Effing Feline and the door into winter

Photos: DepositPhotos

I, Effing Feline, have gotten interested in tracking down my ancestors. Geneology sites are useless for cats — an intolerable oversight — but I’ve discovered some cats who are worthy of my bloodline.

One such is Pete in The Door Into Summer, by Robert A. Heinlein. Awhile back, Mr Valentine proclaimed this ginger ale-swigging puss the greatest cat in all of science fiction. Clearly, Pete must be related to me.

Today, a snippet from an upcoming (December 4, 2017) science fiction romance by my pet human, Mr Valentine: Rescuing Prince Charming. It picks from where we ended last week, with tech writer Dusty Johnson searching all alone for a bomb saboteurs have planted in the poorly lit guts of Earth’s first starship, which is under construction.

Nothing was neat and tidy down here; in a prototype, speed and ingenuity trumped meticulous design. That meant a lot of places for saboteurs to hide a bomb, but only two where technicians wouldn’t discover it in the course of a workday.

The first hiding place was a niche behind the backup life support nexus. Staring into its shadows, she paused. A heroine wouldn’t hesitate, but an ordinary, everyday woman would think twice about squeezing into a dirty cranny while wearing a new, cream-colored chambray skirt with filigree trim.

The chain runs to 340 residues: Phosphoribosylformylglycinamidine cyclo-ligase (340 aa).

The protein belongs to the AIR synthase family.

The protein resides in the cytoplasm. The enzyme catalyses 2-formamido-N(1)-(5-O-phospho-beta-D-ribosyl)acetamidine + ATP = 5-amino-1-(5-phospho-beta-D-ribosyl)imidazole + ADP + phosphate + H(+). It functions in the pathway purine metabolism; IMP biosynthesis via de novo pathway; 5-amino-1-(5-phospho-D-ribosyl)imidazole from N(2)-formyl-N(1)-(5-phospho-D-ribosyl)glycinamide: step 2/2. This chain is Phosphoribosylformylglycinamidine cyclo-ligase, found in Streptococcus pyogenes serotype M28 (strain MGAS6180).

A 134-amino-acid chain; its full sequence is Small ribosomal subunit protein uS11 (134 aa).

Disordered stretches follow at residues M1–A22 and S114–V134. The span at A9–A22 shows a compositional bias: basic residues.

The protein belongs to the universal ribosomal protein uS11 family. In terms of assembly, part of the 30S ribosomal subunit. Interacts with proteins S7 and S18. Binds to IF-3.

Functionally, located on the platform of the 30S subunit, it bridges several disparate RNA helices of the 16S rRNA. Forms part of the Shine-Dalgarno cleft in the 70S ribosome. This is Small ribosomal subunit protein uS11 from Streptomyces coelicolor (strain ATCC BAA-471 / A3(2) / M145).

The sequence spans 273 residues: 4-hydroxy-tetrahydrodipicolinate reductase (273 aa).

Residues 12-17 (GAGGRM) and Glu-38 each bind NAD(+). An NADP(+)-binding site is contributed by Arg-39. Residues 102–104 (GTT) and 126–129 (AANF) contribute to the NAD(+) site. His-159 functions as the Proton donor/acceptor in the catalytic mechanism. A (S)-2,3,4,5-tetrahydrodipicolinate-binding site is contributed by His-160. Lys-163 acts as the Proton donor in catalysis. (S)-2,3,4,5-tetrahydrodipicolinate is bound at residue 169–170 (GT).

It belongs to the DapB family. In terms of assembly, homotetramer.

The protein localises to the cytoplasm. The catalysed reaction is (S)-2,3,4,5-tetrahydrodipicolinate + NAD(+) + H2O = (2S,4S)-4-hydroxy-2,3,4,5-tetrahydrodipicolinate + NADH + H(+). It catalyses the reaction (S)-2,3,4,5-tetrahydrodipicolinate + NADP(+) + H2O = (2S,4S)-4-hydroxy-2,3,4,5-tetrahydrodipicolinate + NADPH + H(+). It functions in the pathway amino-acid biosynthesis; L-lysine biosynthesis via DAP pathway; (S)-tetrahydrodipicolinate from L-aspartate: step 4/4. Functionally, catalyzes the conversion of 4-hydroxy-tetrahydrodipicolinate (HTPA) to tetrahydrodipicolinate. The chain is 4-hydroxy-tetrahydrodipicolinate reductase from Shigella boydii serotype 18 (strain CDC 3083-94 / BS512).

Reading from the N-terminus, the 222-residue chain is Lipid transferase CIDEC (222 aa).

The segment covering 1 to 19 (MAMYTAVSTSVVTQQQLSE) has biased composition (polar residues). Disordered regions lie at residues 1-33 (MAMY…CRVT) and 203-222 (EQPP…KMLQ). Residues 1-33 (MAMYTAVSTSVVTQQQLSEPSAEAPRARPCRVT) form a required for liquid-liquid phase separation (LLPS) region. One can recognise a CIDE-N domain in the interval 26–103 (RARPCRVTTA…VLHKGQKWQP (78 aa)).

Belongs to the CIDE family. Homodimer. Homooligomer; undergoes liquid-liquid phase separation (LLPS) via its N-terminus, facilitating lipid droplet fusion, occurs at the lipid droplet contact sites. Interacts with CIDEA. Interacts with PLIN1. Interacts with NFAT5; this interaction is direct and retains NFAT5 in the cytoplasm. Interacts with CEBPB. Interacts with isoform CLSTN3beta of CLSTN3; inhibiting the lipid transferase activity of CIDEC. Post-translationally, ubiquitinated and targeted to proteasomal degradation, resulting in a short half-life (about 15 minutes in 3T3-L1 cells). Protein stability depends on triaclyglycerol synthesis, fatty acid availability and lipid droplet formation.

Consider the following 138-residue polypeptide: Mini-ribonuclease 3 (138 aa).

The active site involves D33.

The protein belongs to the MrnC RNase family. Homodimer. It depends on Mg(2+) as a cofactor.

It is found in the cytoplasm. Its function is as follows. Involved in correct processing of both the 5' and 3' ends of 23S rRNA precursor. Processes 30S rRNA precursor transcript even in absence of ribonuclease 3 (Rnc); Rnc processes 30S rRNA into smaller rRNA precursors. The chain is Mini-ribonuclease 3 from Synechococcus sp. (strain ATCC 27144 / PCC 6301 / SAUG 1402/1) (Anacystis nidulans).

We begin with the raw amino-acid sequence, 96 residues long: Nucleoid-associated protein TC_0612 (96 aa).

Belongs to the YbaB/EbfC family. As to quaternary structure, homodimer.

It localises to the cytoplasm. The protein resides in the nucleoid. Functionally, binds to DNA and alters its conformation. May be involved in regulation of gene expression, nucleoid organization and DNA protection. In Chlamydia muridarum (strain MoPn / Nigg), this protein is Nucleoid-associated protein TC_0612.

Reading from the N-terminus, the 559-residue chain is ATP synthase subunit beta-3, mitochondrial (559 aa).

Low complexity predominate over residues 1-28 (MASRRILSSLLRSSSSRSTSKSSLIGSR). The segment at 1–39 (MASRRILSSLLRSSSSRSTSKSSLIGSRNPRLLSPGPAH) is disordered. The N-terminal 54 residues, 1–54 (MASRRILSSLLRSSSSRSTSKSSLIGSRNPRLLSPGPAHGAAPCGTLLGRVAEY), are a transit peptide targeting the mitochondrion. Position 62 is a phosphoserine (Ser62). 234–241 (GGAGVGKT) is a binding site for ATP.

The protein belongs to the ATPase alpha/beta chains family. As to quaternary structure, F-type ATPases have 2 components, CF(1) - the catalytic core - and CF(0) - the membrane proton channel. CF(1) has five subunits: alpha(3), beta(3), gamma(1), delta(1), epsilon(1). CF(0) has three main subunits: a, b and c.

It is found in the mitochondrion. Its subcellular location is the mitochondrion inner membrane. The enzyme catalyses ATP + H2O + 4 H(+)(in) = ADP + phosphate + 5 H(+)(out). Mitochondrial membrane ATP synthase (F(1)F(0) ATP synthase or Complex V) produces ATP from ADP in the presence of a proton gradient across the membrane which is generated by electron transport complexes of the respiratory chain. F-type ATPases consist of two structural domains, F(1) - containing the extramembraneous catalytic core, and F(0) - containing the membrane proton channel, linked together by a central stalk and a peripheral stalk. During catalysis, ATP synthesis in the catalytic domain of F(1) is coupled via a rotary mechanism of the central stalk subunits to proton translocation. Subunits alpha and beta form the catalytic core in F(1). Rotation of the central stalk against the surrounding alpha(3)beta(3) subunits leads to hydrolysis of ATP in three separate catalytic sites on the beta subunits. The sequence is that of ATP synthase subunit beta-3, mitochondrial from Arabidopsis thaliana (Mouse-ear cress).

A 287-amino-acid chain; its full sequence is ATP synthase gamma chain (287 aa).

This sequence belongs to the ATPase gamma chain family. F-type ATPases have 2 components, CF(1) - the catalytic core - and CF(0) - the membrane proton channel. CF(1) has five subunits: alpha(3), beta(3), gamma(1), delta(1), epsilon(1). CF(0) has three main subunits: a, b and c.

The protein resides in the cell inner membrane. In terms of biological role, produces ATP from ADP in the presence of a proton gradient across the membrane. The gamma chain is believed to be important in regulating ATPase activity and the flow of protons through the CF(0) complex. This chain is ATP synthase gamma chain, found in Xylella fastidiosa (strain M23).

Maybe she should just walk away.

Or run.

But there was no one else around to save the ship, and reaching the stars was her dream . . .

Imagining she was watching a movie heroine who’d never had a second thought in her life, Dusty slipped between a girder and the grease-streaked life support housing. When her skirt survived unscathed, she felt an instant’s relief . . . until she spied a cheap plastic lunch kit, tucked almost out of sight.

Effing Feline here again. When the weather got cold and snowy, Heinlein’s Pete went from door to door, hoping that one of them led to summer. That’s incomprehensible! Summer is hot enough to singe my fur. Why isn’t Pete looking for the door into winter?

Mr V, you should totally write a story about an Arizona cat called The Door Into Winter. Do it now. Immediately!

While he’s writing, the rest of you go visit the Weekend Writing Warriors and Snippet Sunday authors. Do it now. Immediately!

I now have a back cover blurb for Rescuing Prince Charming. Here goes: